The unintended consequences of red light cameras


My daily commute to work doesn’t feature the many of the world’s best drivers. In fact, I almost never get mad anymore when someone tries a stupid maneuver around me because I have come to expect it. Why get mad if you know that it’s coming?

Sometimes one of the more hazardous events that happen during my commute is stopping at a red light. People don’t always pay quite enough attention to see the two ton chunk of steel stopping in front of them and close calls are a little less rare than they should be. It’s not as though it’s an everyday experience by any stretch, but it is something I keep in mind while driving, especially along this route. I remember one morning not too long ago, I checked my rearview mirror while braking for a red light. I saw a car not slowing down at all coming from behind. I was about a half of a second away from punching the gas pedal to avoid a collision before she swerved out of the way and continued through the intersection. I like some excitement in my life, but not that kind of excitement.

Several months later, I noticed a bright flash in my mirror while driving to work one morning. They installed a red light camera at one of the intersections. Not long after, they installed another one about a half mile down the road.

If you think that made me happy, WRONG! Why would I be happy about something that increases my chances of getting rear-ended at a red light?

Knowing that there are red light cameras at certain intersections, I noticed that my first reaction to an amber light changed from checking behind me to hitting the brakes—sometimes harder than I usually would. Glancing at my mirror became an afterthought.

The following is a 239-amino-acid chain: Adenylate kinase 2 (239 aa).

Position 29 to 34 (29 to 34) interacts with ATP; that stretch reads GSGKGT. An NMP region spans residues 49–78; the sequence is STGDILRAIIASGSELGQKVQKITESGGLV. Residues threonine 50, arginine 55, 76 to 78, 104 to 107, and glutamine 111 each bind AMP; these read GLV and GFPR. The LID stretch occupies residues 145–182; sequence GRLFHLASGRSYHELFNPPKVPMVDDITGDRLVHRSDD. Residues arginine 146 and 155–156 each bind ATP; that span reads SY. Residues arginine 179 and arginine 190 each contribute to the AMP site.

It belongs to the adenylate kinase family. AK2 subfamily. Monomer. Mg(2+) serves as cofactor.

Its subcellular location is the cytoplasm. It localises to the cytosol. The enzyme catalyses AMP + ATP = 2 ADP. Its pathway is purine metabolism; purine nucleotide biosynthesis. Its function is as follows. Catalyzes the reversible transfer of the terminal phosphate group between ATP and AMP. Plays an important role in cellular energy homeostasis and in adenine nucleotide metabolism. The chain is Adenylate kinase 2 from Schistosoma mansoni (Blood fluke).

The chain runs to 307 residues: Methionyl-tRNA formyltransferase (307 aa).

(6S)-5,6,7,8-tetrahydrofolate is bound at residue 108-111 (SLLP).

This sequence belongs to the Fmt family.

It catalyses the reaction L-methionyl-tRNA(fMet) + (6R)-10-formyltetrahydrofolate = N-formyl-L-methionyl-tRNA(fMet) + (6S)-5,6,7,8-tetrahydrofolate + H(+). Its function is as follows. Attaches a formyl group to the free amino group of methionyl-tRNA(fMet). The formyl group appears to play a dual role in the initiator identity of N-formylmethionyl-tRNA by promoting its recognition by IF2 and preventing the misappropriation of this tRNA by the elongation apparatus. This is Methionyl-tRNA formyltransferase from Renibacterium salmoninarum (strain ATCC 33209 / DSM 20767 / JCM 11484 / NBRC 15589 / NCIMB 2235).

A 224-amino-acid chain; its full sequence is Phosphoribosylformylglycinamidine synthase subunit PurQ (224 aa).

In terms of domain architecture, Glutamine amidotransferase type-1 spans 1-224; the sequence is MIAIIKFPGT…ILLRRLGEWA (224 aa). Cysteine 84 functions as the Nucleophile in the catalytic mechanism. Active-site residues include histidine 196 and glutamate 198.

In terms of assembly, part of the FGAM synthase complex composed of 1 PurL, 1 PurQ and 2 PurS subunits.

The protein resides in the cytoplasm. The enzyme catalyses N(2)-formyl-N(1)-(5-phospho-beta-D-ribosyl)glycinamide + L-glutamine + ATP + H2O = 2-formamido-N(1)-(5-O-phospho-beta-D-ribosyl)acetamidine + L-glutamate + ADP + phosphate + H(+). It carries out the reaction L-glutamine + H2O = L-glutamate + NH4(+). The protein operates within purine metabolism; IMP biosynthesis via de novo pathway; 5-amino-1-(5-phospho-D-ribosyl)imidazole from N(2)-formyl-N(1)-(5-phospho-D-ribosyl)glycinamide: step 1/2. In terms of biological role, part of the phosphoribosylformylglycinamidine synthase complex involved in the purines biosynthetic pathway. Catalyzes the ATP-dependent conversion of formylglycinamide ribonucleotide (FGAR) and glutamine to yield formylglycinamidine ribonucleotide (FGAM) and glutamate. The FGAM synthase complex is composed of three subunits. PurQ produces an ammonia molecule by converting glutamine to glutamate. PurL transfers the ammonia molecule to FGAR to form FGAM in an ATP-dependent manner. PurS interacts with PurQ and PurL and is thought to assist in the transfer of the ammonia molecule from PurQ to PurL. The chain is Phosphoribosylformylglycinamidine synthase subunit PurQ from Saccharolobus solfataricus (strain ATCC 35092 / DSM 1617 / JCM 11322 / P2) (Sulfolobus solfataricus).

Sudden stops and inattentive drivers are two perfect ingredients for accidents. The red light cameras absolutely increase the chances that someone will make a sudden stop, and while it is true that those familiar with the intersection will be conscious of this, drivers who are new to the road won’t necessarily be aware of this new hazard. It is one of those situations with unintended negative consequences.

So thanks, guys, for making my commute just a bit more worrisome. Enjoy the money you’re making off your safety de-enhancement.

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Reminds me of something I wrote here: Traffic control definitely shouldn’t be the domain of the State!

Driving in Mexico is an adventure. I did see cops: one went ripping past us on the highway; another was directing traffic at a busy intersection around 9 am. For the rest of the time there are no rules. Hermisillo at night was unreal. Granted, we had American plates and that was a green light for everyone to cut us off and treat us horrifically, but without the rule of force, it was an absolute free for all. Amazingly, we had no issues. Somehow, despite a virtually lawless society, everyone managed to get along and we didn’t even see evidence… Read more »